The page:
A decision on whether or not to approve the Deschutes Basin Habitat Conservation Plan, which seeks to establish flow rates for the Deschutes River for the next three decades, is on track to be made by the end of this year.
The U.S. Fish and Wildlife Service, which is currently reviewing the plan, could publish the final version of the conservation plan and the final environmental impact statement by November, according to Bridget Moran, the service’s field supervisor in Bend. That would lead to a final permit decision by year’s end.
Permit approval would allow irrigators in Central Oregon to continue to channel water away from the Deschutes River without the threat of litigation, as long as they follow the conditions in the final plan. The conservation plan was submitted by eight irrigation districts in Central Oregon and the city of Prineville.
“We are making very good progress on completing the final elements of the HCP,” said Moran. “In addition, we are making our way through the cultural resources review and assessment process, which is a required step for permit issuance.”
The irrigation districts have been siphoning water from the Deschutes for over a century to provide water to farms and ranches across Central Oregon.
Environmental organizations and agencies argue that the way the water is managed threatens the existence of fish and wildlife by depriving them of the natural flow of water upon which they depend. Species under continued pressure include the Oregon spotted frog, bull trout, sockeye salmon and steelhead.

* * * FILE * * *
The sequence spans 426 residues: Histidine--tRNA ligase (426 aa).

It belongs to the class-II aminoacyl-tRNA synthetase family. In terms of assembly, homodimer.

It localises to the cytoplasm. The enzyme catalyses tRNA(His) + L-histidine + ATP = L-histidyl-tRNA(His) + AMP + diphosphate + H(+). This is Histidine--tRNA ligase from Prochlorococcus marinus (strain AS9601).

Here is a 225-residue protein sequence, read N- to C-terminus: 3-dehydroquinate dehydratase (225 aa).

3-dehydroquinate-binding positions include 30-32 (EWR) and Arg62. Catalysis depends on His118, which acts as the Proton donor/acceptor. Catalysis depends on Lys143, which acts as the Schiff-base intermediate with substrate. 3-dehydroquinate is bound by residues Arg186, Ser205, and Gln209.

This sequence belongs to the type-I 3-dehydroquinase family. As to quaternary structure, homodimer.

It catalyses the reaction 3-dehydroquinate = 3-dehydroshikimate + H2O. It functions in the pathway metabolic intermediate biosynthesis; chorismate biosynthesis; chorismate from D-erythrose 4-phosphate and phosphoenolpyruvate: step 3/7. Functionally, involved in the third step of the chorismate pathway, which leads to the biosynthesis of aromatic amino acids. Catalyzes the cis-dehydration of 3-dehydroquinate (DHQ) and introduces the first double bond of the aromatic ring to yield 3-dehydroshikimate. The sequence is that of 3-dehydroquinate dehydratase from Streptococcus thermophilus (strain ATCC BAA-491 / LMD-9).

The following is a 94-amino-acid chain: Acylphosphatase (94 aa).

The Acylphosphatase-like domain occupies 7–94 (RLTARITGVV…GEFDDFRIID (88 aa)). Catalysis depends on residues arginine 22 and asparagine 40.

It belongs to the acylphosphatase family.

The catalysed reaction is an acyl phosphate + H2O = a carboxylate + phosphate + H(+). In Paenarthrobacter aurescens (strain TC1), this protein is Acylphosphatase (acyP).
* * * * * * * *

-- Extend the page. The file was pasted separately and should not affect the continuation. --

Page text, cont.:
The possibility of a lawsuit is pervasive if wildlife numbers continue to decline. Operating under an Incidental Take Permit, however, will protect the irrigation districts from legal action for at least 30 years.
In exchange for the permission to operate without the threat of a lawsuit, the irrigation districts will steadily increase the flow of water in the Deschutes River in winter by investing in water conservation measures, primarily the piping of open canals.
In addition, the irrigation districts will fund conservation projects, additional water leasing programs and monitoring programs conducted by biologists. Monitoring results will be available in a publicly available annual report.
The flow of water in the Deschutes is determined by water released out of Wickiup Reservoir. Water is held back in winter months to conserve water for summertime use by farmers irrigating their crops.
The amount of water released from the reservoir in winter is currently 105 cubic feet per second. The most aggressive plan being considered in the conservation plan sees 400 cfs released within six to 10 years. The least aggressive plan would have 200 cfs released in that time period.